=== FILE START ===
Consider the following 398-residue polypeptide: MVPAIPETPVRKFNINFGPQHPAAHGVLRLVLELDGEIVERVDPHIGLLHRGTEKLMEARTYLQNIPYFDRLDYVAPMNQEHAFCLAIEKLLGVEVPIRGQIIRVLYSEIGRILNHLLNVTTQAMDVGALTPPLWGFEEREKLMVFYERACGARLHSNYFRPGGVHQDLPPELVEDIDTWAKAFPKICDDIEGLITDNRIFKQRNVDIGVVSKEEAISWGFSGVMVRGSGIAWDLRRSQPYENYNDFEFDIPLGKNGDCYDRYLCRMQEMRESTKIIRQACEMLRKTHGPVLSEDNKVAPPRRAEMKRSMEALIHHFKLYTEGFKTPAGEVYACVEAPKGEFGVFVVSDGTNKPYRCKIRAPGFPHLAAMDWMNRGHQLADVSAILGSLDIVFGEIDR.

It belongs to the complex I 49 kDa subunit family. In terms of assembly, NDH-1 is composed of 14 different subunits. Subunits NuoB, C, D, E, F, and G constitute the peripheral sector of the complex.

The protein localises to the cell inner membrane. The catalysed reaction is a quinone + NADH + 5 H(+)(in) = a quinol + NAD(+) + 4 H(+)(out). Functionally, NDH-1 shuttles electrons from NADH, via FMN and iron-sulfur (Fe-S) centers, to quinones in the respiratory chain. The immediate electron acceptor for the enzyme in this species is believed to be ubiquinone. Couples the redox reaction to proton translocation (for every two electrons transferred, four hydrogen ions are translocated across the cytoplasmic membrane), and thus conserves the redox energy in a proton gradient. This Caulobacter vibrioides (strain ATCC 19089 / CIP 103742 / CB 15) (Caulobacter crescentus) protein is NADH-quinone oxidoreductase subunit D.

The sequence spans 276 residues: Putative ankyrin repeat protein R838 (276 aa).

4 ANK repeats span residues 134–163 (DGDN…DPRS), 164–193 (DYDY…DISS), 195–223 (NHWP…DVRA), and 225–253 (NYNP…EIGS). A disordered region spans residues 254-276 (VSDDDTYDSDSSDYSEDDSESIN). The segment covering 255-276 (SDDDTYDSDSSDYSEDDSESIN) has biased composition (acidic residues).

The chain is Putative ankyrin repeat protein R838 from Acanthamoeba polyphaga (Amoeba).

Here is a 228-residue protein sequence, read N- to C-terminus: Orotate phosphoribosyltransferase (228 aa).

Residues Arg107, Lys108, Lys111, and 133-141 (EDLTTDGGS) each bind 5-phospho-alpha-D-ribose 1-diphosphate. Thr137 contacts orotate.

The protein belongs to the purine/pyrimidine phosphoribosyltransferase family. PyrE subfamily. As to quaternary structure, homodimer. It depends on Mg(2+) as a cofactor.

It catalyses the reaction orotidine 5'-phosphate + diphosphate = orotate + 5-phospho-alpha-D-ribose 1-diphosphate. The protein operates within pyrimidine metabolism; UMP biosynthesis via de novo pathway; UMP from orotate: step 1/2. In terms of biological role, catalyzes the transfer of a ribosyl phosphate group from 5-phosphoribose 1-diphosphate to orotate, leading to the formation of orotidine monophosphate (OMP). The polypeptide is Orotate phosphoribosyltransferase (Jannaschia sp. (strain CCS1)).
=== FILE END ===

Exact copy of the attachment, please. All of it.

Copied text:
Consider the following 398-residue polypeptide: MVPAIPETPVRKFNINFGPQHPAAHGVLRLVLELDGEIVERVDPHIGLLHRGTEKLMEARTYLQNIPYFDRLDYVAPMNQEHAFCLAIEKLLGVEVPIRGQIIRVLYSEIGRILNHLLNVTTQAMDVGALTPPLWGFEEREKLMVFYERACGARLHSNYFRPGGVHQDLPPELVEDIDTWAKAFPKICDDIEGLITDNRIFKQRNVDIGVVSKEEAISWGFSGVMVRGSGIAWDLRRSQPYENYNDFEFDIPLGKNGDCYDRYLCRMQEMRESTKIIRQACEMLRKTHGPVLSEDNKVAPPRRAEMKRSMEALIHHFKLYTEGFKTPAGEVYACVEAPKGEFGVFVVSDGTNKPYRCKIRAPGFPHLAAMDWMNRGHQLADVSAILGSLDIVFGEIDR.

It belongs to the complex I 49 kDa subunit family. In terms of assembly, NDH-1 is composed of 14 different subunits. Subunits NuoB, C, D, E, F, and G constitute the peripheral sector of the complex.

The protein localises to the cell inner membrane. The catalysed reaction is a quinone + NADH + 5 H(+)(in) = a quinol + NAD(+) + 4 H(+)(out). Functionally, NDH-1 shuttles electrons from NADH, via FMN and iron-sulfur (Fe-S) centers, to quinones in the respiratory chain. The immediate electron acceptor for the enzyme in this species is believed to be ubiquinone. Couples the redox reaction to proton translocation (for every two electrons transferred, four hydrogen ions are translocated across the cytoplasmic membrane), and thus conserves the redox energy in a proton gradient. This Caulobacter vibrioides (strain ATCC 19089 / CIP 103742 / CB 15) (Caulobacter crescentus) protein is NADH-quinone oxidoreductase subunit D.

The sequence spans 276 residues: Putative ankyrin repeat protein R838 (276 aa).

4 ANK repeats span residues 134–163 (DGDN…DPRS), 164–193 (DYDY…DISS), 195–223 (NHWP…DVRA), and 225–253 (NYNP…EIGS). A disordered region spans residues 254-276 (VSDDDTYDSDSSDYSEDDSESIN). The segment covering 255-276 (SDDDTYDSDSSDYSEDDSESIN) has biased composition (acidic residues).

The chain is Putative ankyrin repeat protein R838 from Acanthamoeba polyphaga (Amoeba).

Here is a 228-residue protein sequence, read N- to C-terminus: Orotate phosphoribosyltransferase (228 aa).

Residues Arg107, Lys108, Lys111, and 133-141 (EDLTTDGGS) each bind 5-phospho-alpha-D-ribose 1-diphosphate. Thr137 contacts orotate.

The protein belongs to the purine/pyrimidine phosphoribosyltransferase family. PyrE subfamily. As to quaternary structure, homodimer. It depends on Mg(2+) as a cofactor.

It catalyses the reaction orotidine 5'-phosphate + diphosphate = orotate + 5-phospho-alpha-D-ribose 1-diphosphate. The protein operates within pyrimidine metabolism; UMP biosynthesis via de novo pathway; UMP from orotate: step 1/2. In terms of biological role, catalyzes the transfer of a ribosyl phosphate group from 5-phosphoribose 1-diphosphate to orotate, leading to the formation of orotidine monophosphate (OMP). The polypeptide is Orotate phosphoribosyltransferase (Jannaschia sp. (strain CCS1)).